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The EPA's Ties to Monsanto Could Be Disastrous for the US

It's time to end the revolving door between the private sector and government agencies like the EPA … because the American people deserve government regulators that put public safety ahead of corporate profits.

Thom HartmannSmirking Chimp / Op Ed News

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http://www.opednews.com/populum/uploadphotos/s_300_opednews_com_1486_hqdefault_668.gifEPA's Tie to Monsanto Could Be Disastrous for Us (Image by The Big Picture RT, Channel: The Big Picture RT

5/11/2016 | Conservative politicians love to talk about how the Environmental Protection Agency (EPA) only issues "job-killing regulations," especially if they're taking campaign contributions from fossil fuel billionaires like the Koch brothers or from agrochemical giants like Monsanto.

Republican Chairman of the House Science, Space and Technology Committee Lamar Smith, for example, has spent years trying to stop the EPA from conducting any real research about climate change or passing any real regulations in general. But apparently it's true that every once in a while, even a blind mouse finds cheese; it seems like Lamar Smith might actually have a legitimate complaint about an EPA report.

http://readersupportednews.org/images/stories/article_imgs9/9315-occupy-monsanto-032813.jpg (Image: Occupy Monsanto)

Thom Hartmann is a Project Censored Award-winning New York Times best-selling author, and host of a nationally syndicated daily progressive talk program on the Air America Radio Network.

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Nothing About the 1994 Crime Bill Was Unintentional

  • In the ’90s, Bill Clinton exploited fears about crime in the same way that Donald Trump uses immigration today.
  • The 1994 crime bill is, like the Iraq war, an unwelcome guest showing up at feel-good candidate events.
  • Related: Clintonism screwed the Democrats: How Bill, Hillary and the Democratic Leadership Council gutted progressivism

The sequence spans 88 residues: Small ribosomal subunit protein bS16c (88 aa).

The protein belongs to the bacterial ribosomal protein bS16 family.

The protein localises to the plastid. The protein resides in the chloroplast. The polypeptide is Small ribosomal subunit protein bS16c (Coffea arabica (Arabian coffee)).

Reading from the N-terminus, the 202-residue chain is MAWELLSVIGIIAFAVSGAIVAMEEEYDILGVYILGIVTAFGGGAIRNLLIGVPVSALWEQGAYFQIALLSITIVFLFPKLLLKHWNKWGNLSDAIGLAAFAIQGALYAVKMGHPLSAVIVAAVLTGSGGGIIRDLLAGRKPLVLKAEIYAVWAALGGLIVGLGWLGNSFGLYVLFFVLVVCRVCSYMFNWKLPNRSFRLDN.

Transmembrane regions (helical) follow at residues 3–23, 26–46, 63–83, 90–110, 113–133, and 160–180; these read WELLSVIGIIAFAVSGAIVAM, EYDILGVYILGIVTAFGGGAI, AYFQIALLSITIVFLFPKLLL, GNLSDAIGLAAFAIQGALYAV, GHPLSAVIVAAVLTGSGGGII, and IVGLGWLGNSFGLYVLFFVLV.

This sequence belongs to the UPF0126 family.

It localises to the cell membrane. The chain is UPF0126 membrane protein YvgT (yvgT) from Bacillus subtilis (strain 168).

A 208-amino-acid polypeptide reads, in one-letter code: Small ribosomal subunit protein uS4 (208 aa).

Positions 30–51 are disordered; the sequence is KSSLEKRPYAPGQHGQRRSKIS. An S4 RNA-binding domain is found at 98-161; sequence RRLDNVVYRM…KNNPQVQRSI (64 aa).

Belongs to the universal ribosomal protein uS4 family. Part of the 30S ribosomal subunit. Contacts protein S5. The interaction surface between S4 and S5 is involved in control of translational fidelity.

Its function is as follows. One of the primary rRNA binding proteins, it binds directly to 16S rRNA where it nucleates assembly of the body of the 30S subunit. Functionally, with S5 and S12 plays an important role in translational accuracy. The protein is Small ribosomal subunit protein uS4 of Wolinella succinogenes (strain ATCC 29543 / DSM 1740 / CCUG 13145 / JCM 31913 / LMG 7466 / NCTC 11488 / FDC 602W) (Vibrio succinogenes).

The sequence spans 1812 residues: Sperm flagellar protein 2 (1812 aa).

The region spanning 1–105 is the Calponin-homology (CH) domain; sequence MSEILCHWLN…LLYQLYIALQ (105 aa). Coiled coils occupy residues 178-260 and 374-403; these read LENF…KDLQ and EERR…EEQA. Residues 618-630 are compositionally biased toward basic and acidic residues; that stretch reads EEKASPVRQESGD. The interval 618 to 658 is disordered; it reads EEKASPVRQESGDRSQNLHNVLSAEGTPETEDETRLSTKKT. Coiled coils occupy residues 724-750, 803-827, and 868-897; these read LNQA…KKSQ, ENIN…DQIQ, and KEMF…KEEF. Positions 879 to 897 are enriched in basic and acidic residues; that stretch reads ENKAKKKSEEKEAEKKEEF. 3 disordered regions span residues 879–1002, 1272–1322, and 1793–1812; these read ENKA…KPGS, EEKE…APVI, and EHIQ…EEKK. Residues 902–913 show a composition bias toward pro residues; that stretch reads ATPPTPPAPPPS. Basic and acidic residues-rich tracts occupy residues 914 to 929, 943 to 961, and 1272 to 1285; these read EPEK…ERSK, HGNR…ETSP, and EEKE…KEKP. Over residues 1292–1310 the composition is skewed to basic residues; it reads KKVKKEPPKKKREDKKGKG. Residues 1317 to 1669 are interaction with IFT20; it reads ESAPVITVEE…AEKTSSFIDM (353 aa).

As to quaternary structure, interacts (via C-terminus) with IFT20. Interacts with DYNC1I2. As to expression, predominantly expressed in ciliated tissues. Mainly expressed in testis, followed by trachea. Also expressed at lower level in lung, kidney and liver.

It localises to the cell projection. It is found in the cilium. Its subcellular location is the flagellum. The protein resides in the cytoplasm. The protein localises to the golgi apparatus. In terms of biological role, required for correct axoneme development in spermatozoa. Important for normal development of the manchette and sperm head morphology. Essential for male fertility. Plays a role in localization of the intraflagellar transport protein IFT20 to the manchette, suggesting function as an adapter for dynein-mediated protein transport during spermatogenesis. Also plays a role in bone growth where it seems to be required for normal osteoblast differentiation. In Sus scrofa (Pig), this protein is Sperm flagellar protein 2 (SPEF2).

Bruce Shapiro, the Nation

http://www.thenation.com/wp-content/uploads/2016/04/Bill_Clinton_protest_ap_img.jpg  Bill Clinton has a heated exchange with a protester during a rally for Hillary Clinton, April 7, 2016, in Philadelphia. (Ed Hille / The Philadelphia Inquirer via AP)

April 11, 2016 |  “I know those young people were just trying to get good television,” said Hillary Clinton’s husband as he reflected on his earlier decision to go horns-first after Black Lives Matter protesters. Imagine, for a moment, if George W. Bush had said those words after being confronted by angry Iraq War veterans. Instead, the ex-president is Bill Clinton, and the protesters were young African Americans whose parents, siblings, friends, and neighbors still endure the consequences of his 1994 Violent Crime Control and Enforcement Act.

The 1994 crime bill is, like the Iraq war, an unwelcome guest continually showing up at feel-good candidate events. Twenty-two years ago, William Jefferson Clinton instigated the bill; Hillary Clinton lobbied for it; Bernie Sanders, then in the House, voted for it, reluctantly, after denouncing its core provisions. In recent months, both Clintons have stepped away from the crime bill’s legacy, allowing that, in the former president’s words, “too many laws were overly broad instead of appropriately tailored.” Candidate Hillary now declares that “the era of mass incarceration must end,” without quite saying who inaugurated it. But with 2.3 million Americans in behind bars and policing abuses a national scandal, the crime bill just keeps coming back.

Bruce Shapiro, a contributing editor to the Nation <http://www.thenation.com>, is executive director of the Dart Center for Journalism and Trauma.

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Clintonism screwed the Democrats: How Bill, Hillary and the Democratic Leadership Council gutted progressivism, Paul Rosenberg, Salon

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Imagine there's no Clintons. It's easy if you try! Without pernicious DLC, liberalism is a stronger movement today.

2000+ Doctors Declare: "It's Time for Single Payer to be Back on the Table"

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'We can continue down this harmful path or we can embrace the long-overdue remedy that we know will work: a publicly financed, nonprofit, single-payer system that covers everybody.'

Deirdre Fulton,  Common Dreams

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http://evergreenedigest.org/sites/evergreenedigest.org/files/Demonstration%20for%20Single-Payer%20Health%20Care.jpg "In the United States, the right to medical care remains a dream deferred." (Photo: Flickr Creative Commons / Public Citizen)  

Thursday, May 05, 2016 | Despite limited advances provided by the Affordable Care Act, the U.S. healthcare system remains "uniquely wasteful" and profit-driven, leaving tens of millions without any insurance and even more underinsured.

As a result, say leading physicians, "the right to medical care remains a dream deferred."

In an effort to finally realize that dream, thousands of medical professionals across the country have signed onto the "Physicians' Proposal for Single-Payer Health Care Reform," calling for a publicly financed, single-payer National Health Program (NHP) that would cover all Americans for all medically necessary care.

Deirdre Fulton, staff writer, Common Dreams

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